AA Jason Fulford (2) says that there are two types of photographers, the collectors and the sculptors. Collectors are those interested in the capacities of photography to depict reality. The sculptors are those who arrange the reality in order to be photographed. This is not a defined line of course… I like that simple differentiation though, because it can help us talk about the complexity of the word ‘graphic’ in photography. On one hand, photographs that are considered ‘graphic’ have distinct curves and lines, colour contrast and highlight geometry within a particular scene, such as Lilian Bassman or Mario Giacomelli, and on the other, they can be seen as ‘graphic’ through their function, like images of explicit violence for example.
JDD I went to the National Portrait Gallery in London recently with my students… and I was trying to explain to them that every part of a painting they see, the brush has run over. It is there with intent. Then we got the students to grid some of their photographs and we asked, ‘Which squares contain intent?’ Now we are going through an exercise getting them to intend every square.
SM For a photographer, intent is about giving permission to be there. There are those photographers that are also interested in drawing. Cartier-Bresson drew and I think Jeff Wall taught drawing amongst other things. The link between drawing, lenses, camera obscurers has always been there, but that coupling, or that understanding, is no longer part of photography education. We only see with our eyes now, not through drawing.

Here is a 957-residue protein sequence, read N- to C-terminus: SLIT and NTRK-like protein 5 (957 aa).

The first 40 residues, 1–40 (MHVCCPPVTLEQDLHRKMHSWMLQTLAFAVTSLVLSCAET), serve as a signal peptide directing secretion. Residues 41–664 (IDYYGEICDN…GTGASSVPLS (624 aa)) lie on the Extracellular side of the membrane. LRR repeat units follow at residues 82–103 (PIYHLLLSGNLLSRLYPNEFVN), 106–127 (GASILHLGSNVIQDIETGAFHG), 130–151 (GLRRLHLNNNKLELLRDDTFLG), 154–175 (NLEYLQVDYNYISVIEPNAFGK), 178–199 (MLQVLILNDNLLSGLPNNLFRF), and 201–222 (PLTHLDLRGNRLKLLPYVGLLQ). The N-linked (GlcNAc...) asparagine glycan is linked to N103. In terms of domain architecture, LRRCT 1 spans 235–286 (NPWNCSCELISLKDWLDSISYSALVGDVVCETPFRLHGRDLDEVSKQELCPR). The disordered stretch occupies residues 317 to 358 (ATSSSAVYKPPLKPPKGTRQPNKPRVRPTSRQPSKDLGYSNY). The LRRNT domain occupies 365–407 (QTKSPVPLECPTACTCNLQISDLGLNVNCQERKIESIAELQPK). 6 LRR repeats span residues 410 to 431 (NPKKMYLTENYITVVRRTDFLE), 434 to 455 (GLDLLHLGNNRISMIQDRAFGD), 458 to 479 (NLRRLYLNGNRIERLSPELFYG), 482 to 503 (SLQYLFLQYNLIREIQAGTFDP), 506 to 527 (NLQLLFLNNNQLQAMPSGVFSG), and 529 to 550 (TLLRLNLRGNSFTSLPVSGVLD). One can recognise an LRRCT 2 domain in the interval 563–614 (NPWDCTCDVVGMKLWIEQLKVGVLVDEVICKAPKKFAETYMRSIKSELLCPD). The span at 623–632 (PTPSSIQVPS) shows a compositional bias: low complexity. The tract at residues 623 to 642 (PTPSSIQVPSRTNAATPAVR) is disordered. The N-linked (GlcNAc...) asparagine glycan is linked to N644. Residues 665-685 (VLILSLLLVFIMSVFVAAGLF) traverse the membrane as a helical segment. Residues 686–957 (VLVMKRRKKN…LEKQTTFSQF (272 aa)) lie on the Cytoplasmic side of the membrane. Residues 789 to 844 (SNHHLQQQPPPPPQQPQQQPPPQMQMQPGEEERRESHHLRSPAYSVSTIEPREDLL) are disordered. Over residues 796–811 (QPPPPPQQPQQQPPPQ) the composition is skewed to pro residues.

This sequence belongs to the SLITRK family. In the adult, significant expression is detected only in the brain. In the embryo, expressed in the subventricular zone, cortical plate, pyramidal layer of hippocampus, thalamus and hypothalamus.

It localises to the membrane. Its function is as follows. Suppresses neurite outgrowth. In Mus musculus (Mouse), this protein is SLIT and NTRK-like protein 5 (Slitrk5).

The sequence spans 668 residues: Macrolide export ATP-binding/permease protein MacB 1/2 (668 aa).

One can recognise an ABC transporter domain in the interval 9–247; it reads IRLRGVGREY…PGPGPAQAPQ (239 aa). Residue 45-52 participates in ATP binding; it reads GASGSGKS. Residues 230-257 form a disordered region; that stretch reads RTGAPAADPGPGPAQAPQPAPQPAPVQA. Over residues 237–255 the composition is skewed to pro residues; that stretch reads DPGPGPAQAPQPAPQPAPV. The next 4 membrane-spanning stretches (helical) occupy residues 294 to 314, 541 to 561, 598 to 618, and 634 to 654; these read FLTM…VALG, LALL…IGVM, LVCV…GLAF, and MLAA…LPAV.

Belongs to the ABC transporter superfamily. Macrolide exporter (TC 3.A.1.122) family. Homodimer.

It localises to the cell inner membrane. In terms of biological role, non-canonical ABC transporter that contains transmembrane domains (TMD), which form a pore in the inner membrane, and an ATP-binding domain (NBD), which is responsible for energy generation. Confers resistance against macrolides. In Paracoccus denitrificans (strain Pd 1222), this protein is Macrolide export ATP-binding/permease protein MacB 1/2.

AA I prefer the word ‘consciousness’ in order to talk about a photographer’s intent. I think of photography as an extension of our cognitive process of perceiving reality.
JH When I consume photography on screen I think of it as very two dimensional. Prints made in the past had tactility… Even having to write on contact sheets, what things were and when they happened etc., maintained something of that link. Those Magnum prints that were sent out to agencies and they would come back with all the stamps on the back. Photographers used to keep notebooks and they would draw images, either what they’d seen or written descriptions. In the past the whole process was more physical. Now you can have an idea for a photograph, shoot it digitally, it can be published on screen, and it’s never had any tactility…
JDD …and why is that tactility important?
JH For some photographers it isn’t. If you want to make an image, you can, and nothing is going to stop you. It will be super high-definition, and it can be done very quickly and published around the world. Tactility doesn’t come into it.
SM I was thinking about some of these different terms for photography. We’ve had Re-Photography, Slow Photography and Late Photography (3) – the idea that photography shouldn’t be so quick and has a different role to do.
JDD It depends on the work and the subject. There are two dangers, that tactility is either over romanticised, or completely lost. It’s remembering that these things have a place…
JH …this idea of slowness offers a definition. For me the graphic arts of photography is certainly slower. It’s always slower.
AA In education, there is still a lot of emphasis on photographers only being image makers. That idea is losing weight and as ‘professionals of the image’ we should encourage students to think of context and audience as a creative process. The understanding of this is very diverse in the graphic arts. This could be one of the reasons I chose to do this course. Sometimes in photography we have a tunnel vision, we can only do a book, exhibition or multi-media, and it is difficult to challenge process and media.
INTERFERENCE AND OUTLIERS